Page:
Gorm the Old
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|Gorm the Old|
Gorm learns of the death of his son Canute, painting by August Carl Vilhelm Thomsen.
|King of Denmark|
|Reign||c. 936 – c. 958|
|House||House of Gorm|
|Father||Harthacnut I of Denmark (semi legendary)|
Gorm the Old (Danish: Gorm den Gamle, Old Norse: Gormr gamli, Latin: GORM VETUS), also called Gorm the Languid (Danish: Gorm Løge, Gorm den Dvaske), was the first historically recognized King of Denmark, reigning from c. 936 to his death c. 958. He ruled from Jelling, and made the oldest of the Jelling Stones in honour of his wife Thyra. Gorm was born before 900 and died c. 958.
Ancestry and reign
Gorm is the reported son of semi-legendary Danish king Harthacnut. Chronicler Adam of Bremen tells that Harthacnut came from Nortmannia to Denmark and seized power in the early 10th century. He deposed the young king Sigtrygg Gnupasson; reigning over Western Denmark. When Harthacnut died, Gorm ascended the throne.
Heimskringla reports Gorm taking at least part of the kingdom by force from Gnupa, and Adam himself suggests that the kingdom had been divided prior to Gorm's time. Gorm is first mentioned as the host of Archbishop Unni of Hamburg and Bremen in 936. According to the Jelling Stones, Gorm's son, Harald Bluetooth, "won all of Denmark", so it is speculated that Gorm only ruled Jutland from his seat in Jelling.
Marriage to Thyra
Gorm married Thyra, who is given conflicting and chronologically dubious parentage by late sources, but no contemporary indication of her parentage survives. Gorm raised one of the great burial mounds at Jelling as well as the oldest of the Jelling Stones for her, calling her tanmarkar but (Denmark's Salvation or Denmark's Adornment). Gorm was the father of three sons, Toke, Knut and Harald, later King Harald Bluetooth.
His wife, Thyra, is credited with the completion of the Danevirke, a wall between Denmark's southern border and its unfriendly Saxon neighbors to the south. The wall was not new, but it was expanded with a ditch and earthen foundation topped by a timber stockade above it. The Danevirke ran between the Schlei and the Treene river, across what is now Schleswig.
Death, burial and reburial
The three sons were Vikings in the truest sense, departing Denmark each summer to raid and pillage. Harald came back to the royal enclosure at Jelling with the news that Canute had been killed in an attempt to capture Dublin, Ireland. Canute was shot with a coward's arrow while watching some games at night. No one would tell the king in view of the oath the king had made[clarification needed]. Queen Thyra ordered the royal hall hung with black cloth and that no one was to say a single word. When Gorm entered the hall, he was astonished and asked what the mourning colors meant. Queen Thyra spoke up: "Lord King, You had two falcons, one white and the other gray. The white one flew far afield and was set upon by other birds which tore off its beautiful feathers and is now useless to you. Meanwhile the gray falcon continues to catch fowl for the king's table." Gorm understood immediately the Queen's metaphor and cried out, "My son is surely dead, since all of Denmark mourns!" "You have said it, your majesty," Thyra announced, "Not I, but what you have said is true." According to the story Gorm was so grieved by Canute's death that he died the following day.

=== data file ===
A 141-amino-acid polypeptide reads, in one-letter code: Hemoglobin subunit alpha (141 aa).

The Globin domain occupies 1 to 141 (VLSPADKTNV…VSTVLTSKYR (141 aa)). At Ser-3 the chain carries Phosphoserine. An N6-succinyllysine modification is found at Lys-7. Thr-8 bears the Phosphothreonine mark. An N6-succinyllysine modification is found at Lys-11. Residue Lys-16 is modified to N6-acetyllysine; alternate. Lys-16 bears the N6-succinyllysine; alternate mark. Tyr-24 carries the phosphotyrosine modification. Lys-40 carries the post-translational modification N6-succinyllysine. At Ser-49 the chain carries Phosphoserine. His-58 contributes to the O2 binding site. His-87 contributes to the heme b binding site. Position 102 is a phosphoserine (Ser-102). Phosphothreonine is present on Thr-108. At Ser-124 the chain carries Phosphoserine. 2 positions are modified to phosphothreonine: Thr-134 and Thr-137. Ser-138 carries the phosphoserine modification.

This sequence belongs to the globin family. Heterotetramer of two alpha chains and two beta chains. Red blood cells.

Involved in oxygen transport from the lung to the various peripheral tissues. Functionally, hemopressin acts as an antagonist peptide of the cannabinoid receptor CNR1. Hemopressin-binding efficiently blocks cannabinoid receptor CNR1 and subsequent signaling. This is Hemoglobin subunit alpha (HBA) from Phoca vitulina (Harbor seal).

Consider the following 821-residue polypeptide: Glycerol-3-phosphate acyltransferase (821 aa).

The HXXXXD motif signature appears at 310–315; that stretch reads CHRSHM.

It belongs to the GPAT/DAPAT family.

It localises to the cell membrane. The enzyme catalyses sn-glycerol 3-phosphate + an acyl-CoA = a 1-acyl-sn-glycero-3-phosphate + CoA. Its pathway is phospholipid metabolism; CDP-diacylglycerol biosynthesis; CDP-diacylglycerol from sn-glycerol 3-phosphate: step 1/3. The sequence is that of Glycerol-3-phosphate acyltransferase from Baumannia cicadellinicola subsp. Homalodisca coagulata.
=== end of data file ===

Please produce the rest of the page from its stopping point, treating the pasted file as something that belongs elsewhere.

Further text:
This account would contradict information on the Jelling Stones which point to Queen Thyra dying before Gorm. Historians have always suggested that Gorm was buried first in Queen Thyra's grave mound at Jelling, and later moved by his son, Harald Bluetooth, into the original wooden church in Jelling. His skeleton is believed to have been found at the site of the first Christian church of Jelling. During the reign of Gorm, most Danes still worshipped the Norse gods, but during the reign of Gorm's son, Harold Bluetooth, Denmark officially converted to Christianity. Harald left the hill where Gorm had originally been interred as a memorial.
Gorm was "old" in the sense that he has always been considered the traditional ancestral "head" of the Danish monarchy. The custom at the time was to give nicknames to individuals, long before the use of surnames. Nicknames fell into several categories: names based on an event, names based on a physical characteristic, names based on a pun, and names listing a characteristic that was the opposite of the character of the person given that name, in essence, a joke nickname. For example, Gorm the Languid was not at all languid; he was watchful. Gorm the Old did not live an especially long life, but his rule of 40 years, from c. 900 to c. 940, is the longest of any Danish Viking monarch. Saxo Grammaticus in the Gesta Danorum asserts that Gorm was older than other monarchs and having lived so long was blind by the time his son Canute was killed. Records of earlier kings either were not available or discounted by royal historians. Gorm's name appears on the Jelling Stones and that was the definitive proof historians of the past needed.
- Birkebæk, Frank (2003). Vikingetiden i Danmark. Viborg: Sesam. ISBN 87-11-13718-5
- Hybel, Nils (2003). Danmark i Europa: 750-1300. København: Museum Tusculanums forlag. ISBN 87-7289-882-8
- Johannessen, Kåre (2001). Politikens bog om Danmarks vikingetid. Politikens håndbøger. København: Politikens forlag. ISBN 87-567-6456-1
- Sawyer, P. H. (1999). The Oxford Illustrated History of the Vikings. Oxford: Oxford University Press. ISBN 0-19-285365-1
- Thiedecke, Arendse, and Thiedecke, Johnny (2003). De danske vikinger: samfund, kongemagt og togter ca. 700-1050. Valby: Pantheon. ISBN 87-90108-21-3
|King of Denmark
c. 940 – c. 958